History of Pipestone

Sacred Pipe at Pipestone National Monument

Sacred pipes are carved by a variety of Native people for both commercial and religious purposes.

Cultural and Religious History

Sacred pipe ceremonies form a central part of Native American ritual practice in many Indian cultures. Among the Dakota residents of Pipestone and environs, praying with a pipe is a focal point of religious practice; the story of the gifting of the Pipe by the spirit White Buffalo Calf Woman, including her instructions to the people about how to pray, is one of the most commonly told among the community. Praying with the pipe is an element of practice at Sweat Lodges, during the Sun Dance, and in other Dakota/Lakota ceremonies and healing rituals.1 In a documentary produced by the National Park Service played at the Pipestone monument, William Mesteht of the Oglala Lakota tribe says, “Of all the items, the sacred items, the Lakota people have, [the sacred chanupa (pipe)] is the most central item in our culture."2 

White Buffalo Cow Woman who brought our sacred pipe will appear again at the end of this ‘world’. —Black Elk (Lakota)

Black Elk (1863-1950) was an Oglala Lakota (Sioux) holy man whose views on Lakota tradition, including the use of pipestone, were recorded by scholars John Neihardt and Joseph Epes Brown. Baptized in 1904, Black Elk was also the Catholic catechist (a teacher of the principles of Christianity) on the Pine Ridge reservation for many years. Black Elk taught that the sacred Pipe was part of a variety of Native cultures well before European contact.3 Despite his commitment to Catholicism, by the end of his life Black Elk is said to have told his daughter: “The only thing I really believe is the Pipe religion."4 Black Elk’s teachings were consolidated into the famous Black Elk Books.5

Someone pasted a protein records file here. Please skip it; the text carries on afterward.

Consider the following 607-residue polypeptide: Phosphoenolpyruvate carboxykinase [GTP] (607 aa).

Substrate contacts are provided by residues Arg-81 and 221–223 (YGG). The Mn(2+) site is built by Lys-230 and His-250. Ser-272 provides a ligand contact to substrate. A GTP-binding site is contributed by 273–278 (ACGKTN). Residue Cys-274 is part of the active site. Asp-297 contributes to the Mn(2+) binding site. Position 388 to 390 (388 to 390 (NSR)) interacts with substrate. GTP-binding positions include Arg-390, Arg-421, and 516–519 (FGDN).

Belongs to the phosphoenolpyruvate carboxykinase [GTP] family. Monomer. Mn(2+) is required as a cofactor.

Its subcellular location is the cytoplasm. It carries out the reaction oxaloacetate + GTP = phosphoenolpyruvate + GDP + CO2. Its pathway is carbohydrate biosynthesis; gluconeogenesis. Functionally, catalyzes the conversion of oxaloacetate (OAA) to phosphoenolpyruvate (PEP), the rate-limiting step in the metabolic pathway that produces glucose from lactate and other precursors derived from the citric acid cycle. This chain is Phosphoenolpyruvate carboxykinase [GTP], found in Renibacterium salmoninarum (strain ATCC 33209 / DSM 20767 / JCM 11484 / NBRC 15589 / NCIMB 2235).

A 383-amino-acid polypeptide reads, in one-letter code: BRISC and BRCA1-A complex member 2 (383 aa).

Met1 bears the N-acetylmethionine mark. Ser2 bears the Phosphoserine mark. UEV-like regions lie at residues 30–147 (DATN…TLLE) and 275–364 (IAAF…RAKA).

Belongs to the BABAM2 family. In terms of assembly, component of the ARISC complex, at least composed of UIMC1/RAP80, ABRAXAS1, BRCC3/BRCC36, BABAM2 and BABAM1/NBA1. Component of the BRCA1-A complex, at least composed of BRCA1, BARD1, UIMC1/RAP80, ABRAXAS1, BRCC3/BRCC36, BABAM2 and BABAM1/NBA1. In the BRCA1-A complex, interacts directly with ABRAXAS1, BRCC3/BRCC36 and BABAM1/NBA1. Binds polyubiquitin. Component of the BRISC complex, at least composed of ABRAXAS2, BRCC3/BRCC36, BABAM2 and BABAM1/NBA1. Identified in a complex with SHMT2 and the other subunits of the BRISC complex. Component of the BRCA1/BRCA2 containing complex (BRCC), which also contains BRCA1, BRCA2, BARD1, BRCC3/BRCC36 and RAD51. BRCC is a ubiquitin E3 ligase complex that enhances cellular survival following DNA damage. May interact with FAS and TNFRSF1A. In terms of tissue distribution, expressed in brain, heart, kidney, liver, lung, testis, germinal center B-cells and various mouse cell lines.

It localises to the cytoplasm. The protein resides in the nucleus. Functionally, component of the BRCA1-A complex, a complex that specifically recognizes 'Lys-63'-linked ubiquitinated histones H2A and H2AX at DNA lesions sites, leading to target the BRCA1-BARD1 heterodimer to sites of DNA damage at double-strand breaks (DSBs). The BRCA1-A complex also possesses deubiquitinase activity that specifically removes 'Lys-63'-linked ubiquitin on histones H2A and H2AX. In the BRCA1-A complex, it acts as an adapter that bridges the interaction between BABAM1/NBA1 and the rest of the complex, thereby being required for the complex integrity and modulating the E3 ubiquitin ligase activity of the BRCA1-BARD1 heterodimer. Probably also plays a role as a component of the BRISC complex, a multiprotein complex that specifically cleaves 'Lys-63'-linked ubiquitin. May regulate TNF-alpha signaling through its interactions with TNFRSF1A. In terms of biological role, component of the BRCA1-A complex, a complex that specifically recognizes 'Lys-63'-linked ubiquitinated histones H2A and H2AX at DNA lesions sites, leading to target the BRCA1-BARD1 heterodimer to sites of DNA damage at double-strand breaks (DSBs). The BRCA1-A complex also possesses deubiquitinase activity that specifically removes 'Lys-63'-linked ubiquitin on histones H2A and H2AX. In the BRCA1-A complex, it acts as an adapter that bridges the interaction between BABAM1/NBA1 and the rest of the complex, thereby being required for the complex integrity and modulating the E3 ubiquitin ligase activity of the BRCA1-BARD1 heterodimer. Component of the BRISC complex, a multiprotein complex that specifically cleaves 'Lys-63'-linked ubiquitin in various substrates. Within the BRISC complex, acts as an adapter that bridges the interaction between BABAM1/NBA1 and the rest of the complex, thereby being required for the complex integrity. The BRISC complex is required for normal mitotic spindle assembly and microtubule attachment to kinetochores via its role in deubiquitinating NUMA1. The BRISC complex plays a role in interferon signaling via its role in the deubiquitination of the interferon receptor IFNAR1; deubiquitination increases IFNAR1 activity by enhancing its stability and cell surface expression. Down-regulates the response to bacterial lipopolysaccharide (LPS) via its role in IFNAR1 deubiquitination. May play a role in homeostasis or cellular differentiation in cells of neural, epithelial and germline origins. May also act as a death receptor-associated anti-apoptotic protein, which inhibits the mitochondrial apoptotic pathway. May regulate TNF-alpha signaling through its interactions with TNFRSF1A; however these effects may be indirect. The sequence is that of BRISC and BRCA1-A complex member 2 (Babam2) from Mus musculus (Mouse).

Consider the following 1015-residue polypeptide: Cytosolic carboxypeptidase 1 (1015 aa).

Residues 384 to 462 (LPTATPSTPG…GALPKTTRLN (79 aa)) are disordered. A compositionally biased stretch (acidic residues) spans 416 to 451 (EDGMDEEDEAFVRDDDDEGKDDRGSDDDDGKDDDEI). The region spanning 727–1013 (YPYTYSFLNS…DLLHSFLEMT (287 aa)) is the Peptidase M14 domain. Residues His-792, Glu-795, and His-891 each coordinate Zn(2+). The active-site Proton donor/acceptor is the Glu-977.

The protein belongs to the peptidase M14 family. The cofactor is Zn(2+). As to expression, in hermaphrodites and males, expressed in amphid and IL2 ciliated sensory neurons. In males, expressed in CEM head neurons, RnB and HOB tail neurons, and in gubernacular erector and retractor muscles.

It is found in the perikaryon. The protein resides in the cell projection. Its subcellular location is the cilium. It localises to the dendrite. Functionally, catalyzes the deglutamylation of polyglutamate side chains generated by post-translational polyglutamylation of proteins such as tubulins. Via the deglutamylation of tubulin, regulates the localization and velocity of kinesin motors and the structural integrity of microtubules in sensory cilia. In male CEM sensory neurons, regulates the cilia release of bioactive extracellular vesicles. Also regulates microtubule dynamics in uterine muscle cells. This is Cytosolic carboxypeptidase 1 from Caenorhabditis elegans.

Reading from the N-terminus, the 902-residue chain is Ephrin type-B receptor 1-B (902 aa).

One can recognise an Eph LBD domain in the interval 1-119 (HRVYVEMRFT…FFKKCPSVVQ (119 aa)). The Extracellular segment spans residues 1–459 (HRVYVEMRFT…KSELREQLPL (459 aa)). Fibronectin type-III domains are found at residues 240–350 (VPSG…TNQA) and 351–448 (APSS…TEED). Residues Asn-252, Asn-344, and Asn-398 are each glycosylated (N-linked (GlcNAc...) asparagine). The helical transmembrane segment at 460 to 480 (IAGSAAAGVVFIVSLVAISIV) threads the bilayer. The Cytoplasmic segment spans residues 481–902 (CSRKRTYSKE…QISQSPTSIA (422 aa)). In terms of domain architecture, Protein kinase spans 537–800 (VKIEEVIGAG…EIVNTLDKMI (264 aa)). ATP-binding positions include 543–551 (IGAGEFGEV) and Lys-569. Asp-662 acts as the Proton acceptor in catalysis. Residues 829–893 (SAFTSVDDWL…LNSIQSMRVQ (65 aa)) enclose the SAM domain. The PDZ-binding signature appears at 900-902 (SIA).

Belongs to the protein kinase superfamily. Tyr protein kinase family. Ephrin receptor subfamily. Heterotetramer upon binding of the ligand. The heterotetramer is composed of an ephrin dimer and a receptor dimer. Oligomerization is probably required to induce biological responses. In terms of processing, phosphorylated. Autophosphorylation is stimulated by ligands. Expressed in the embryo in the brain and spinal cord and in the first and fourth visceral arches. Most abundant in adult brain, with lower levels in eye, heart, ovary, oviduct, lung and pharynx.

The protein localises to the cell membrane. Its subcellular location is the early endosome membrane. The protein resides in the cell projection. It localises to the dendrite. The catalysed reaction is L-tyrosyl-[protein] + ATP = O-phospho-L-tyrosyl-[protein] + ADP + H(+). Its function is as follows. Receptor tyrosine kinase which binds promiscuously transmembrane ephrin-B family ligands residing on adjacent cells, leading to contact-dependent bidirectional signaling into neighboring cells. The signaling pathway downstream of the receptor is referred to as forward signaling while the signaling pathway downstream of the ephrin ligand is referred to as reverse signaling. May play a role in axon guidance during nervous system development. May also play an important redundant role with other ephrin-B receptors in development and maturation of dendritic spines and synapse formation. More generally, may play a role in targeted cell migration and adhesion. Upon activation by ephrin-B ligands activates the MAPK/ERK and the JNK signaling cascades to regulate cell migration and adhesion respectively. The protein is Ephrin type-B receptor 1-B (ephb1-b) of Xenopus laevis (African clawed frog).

In The Sacred Pipe: Black Elk’s Account of the Seven Rites of the Oglala Sioux, Black Elk explains the origin of the sacred Pipe:

It is the will of Wakan-Tanka, the Great Spirit, that an animal turns itself into a two-legged person in order to bring the most holy pipe to his people; and we too were taught that this White Buffalo Cow Woman who brought our sacred pipe will appear again at the end of this ‘world,’ a coming which we Indians know is now not very far off.6

The first rite in the book describes how a woman, who is later revealed to be a spirit, presents a sacred pipe to the Lakota people “very many winters ago.” Describing the centrality of pipe prayer for Lakota belief, White Buffalo Cow Woman tells the Lakota, “When you pray with this pipe, you pray for and with everything.” Participants in a pipe ceremony, pray to “all my relatives” through the pipe, a category that encompasses the quadrilateral universe. Clearly, sacred pipe ceremonies are central to Dakota and Lakota sacred narratives, history and contemporary prayer practices.

 

 

  1. Ray Derby, “Field Notes from April 28th 2012,” Pipestone, Minnesota, (2012).

  2. William Mesteht, As appearing in "Pipestone: An Unbroken Legacy. The National Parks Service," (2009).

  3. Some anthropologists argue that the pipe ceremony is a post-European contact tradition. However, Jordan Paper’s analysis of the diffusion of various pipe bowl-styles across North America argues that the pipe ceremony is a pan-Indian religious complex that dates back to at least the thirteenth century, and possibly as far back as two thousand years. (Paper, Jordan. “The Sacred Pipe: The Historical Context of Contemporary Pan-Indian Religion,”American Academy of Religion, (Winter, 1988): 646.)

  4. Hilda Neihardt, Black Elk & Flaming Rainbow: Personal Memories of the Lakota Holy Man and John Neihardt. (University of Nebraska Press, 1999) :119.

  5. Clyde Holler, “Black Elk’s Relationship to Christianity,” American Indian Quarterly, (Winter, 1984): 38. ↩

  6. Joseph Brown, The Sacred Pipe: Black Elk’s Account of the Seven Rites of the Oglala Sioux, (University of Oklahoma Press, 1953): xix-xx. ↩